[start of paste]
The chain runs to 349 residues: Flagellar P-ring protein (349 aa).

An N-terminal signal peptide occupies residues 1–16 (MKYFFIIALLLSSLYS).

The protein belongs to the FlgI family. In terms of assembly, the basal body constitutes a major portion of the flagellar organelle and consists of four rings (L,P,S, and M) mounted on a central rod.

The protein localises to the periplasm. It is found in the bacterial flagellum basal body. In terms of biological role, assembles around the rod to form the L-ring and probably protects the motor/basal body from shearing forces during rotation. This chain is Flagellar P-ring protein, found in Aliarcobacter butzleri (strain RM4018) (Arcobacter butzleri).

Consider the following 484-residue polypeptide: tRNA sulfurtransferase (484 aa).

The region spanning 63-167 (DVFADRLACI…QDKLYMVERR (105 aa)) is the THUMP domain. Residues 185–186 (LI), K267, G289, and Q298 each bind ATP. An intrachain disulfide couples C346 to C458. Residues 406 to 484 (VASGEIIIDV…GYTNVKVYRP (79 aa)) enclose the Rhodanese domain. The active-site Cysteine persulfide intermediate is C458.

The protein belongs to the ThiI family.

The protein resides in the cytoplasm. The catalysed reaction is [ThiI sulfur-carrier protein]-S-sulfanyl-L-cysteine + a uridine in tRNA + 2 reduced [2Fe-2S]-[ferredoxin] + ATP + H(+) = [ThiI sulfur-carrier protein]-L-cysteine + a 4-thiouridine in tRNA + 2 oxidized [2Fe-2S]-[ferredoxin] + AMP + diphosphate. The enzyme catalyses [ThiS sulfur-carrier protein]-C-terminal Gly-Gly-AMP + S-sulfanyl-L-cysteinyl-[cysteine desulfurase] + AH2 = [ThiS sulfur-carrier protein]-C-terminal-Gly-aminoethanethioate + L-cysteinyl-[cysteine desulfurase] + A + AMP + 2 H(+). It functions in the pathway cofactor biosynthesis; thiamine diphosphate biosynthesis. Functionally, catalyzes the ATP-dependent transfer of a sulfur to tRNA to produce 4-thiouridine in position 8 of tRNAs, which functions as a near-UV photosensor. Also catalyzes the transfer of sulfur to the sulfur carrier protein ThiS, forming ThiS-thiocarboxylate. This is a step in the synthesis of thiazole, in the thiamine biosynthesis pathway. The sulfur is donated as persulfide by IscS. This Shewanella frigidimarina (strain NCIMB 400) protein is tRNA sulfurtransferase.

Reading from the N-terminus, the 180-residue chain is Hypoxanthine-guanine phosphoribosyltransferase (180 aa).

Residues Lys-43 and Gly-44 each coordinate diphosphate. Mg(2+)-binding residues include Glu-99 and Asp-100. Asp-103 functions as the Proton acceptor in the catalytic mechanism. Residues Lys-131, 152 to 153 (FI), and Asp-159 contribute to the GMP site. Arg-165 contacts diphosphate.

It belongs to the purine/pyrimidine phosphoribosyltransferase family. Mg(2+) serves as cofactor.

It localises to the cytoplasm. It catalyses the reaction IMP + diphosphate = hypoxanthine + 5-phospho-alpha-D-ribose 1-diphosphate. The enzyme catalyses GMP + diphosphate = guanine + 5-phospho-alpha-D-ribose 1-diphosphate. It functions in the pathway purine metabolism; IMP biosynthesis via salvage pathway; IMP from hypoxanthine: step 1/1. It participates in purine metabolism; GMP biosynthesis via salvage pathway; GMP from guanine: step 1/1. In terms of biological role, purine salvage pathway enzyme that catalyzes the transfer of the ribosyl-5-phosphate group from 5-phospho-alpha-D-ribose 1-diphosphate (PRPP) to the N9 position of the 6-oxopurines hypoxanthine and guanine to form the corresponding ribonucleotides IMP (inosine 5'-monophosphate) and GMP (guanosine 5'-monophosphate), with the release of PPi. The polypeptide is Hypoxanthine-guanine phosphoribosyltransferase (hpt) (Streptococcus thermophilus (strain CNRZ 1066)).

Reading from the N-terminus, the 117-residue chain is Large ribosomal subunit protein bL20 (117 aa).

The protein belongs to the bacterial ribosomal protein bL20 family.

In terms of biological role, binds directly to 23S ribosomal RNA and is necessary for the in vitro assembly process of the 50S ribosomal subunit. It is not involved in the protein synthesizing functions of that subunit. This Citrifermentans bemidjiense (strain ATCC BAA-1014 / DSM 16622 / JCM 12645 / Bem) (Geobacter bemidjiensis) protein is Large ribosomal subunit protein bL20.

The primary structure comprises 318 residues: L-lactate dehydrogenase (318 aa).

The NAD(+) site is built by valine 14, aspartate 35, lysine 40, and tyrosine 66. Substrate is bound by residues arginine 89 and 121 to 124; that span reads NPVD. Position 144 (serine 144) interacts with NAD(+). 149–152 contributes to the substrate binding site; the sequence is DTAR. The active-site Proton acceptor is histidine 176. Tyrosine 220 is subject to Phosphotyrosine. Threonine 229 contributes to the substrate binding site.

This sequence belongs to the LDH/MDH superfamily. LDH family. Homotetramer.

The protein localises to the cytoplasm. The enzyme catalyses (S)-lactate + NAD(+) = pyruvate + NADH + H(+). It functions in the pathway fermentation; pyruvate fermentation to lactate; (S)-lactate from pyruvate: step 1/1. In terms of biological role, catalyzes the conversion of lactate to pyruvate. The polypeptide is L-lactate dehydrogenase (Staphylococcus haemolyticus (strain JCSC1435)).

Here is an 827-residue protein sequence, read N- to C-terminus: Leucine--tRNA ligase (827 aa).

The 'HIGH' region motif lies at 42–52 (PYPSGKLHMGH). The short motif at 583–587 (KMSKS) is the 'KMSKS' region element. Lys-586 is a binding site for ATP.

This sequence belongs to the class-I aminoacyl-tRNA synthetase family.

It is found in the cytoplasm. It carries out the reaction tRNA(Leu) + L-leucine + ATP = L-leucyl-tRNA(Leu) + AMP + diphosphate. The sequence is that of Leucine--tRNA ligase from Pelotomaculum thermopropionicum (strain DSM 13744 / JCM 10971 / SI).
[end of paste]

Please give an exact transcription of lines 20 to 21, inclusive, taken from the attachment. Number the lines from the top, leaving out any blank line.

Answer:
Here is an 827-residue protein sequence, read N- to C-terminus: Leucine--tRNA ligase (827 aa).

The 'HIGH' region motif lies at 42–52 (PYPSGKLHMGH). The short motif at 583–587 (KMSKS) is the 'KMSKS' region element. Lys-586 is a binding site for ATP.